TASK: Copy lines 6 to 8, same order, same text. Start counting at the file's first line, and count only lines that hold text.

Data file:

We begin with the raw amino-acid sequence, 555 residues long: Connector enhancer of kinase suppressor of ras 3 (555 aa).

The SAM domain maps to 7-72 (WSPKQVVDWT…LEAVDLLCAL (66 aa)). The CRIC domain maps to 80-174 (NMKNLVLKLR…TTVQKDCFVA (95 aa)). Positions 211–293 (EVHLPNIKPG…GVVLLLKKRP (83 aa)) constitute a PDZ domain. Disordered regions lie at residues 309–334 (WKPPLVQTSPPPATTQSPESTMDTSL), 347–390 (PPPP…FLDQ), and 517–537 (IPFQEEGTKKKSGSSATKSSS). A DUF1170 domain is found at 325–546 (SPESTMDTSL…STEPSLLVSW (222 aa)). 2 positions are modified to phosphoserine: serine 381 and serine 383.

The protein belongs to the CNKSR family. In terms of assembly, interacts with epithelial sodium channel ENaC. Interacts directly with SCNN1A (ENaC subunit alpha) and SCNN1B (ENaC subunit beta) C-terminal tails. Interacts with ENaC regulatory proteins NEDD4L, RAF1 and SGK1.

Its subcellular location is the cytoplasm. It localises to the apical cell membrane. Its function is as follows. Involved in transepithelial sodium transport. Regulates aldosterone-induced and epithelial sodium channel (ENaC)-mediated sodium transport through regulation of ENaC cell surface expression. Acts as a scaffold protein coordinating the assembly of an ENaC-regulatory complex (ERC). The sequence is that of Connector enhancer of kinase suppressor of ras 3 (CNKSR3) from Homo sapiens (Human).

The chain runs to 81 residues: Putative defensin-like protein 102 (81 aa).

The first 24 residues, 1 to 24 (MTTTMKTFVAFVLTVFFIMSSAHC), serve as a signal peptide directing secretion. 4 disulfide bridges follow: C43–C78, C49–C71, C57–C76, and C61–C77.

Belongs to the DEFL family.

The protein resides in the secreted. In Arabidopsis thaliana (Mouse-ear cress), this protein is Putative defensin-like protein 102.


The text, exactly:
The first 24 residues, 1 to 24 (MTTTMKTFVAFVLTVFFIMSSAHC), serve as a signal peptide directing secretion. 4 disulfide bridges follow: C43–C78, C49–C71, C57–C76, and C61–C77.

Belongs to the DEFL family.

The protein resides in the secreted. In Arabidopsis thaliana (Mouse-ear cress), this protein is Putative defensin-like protein 102.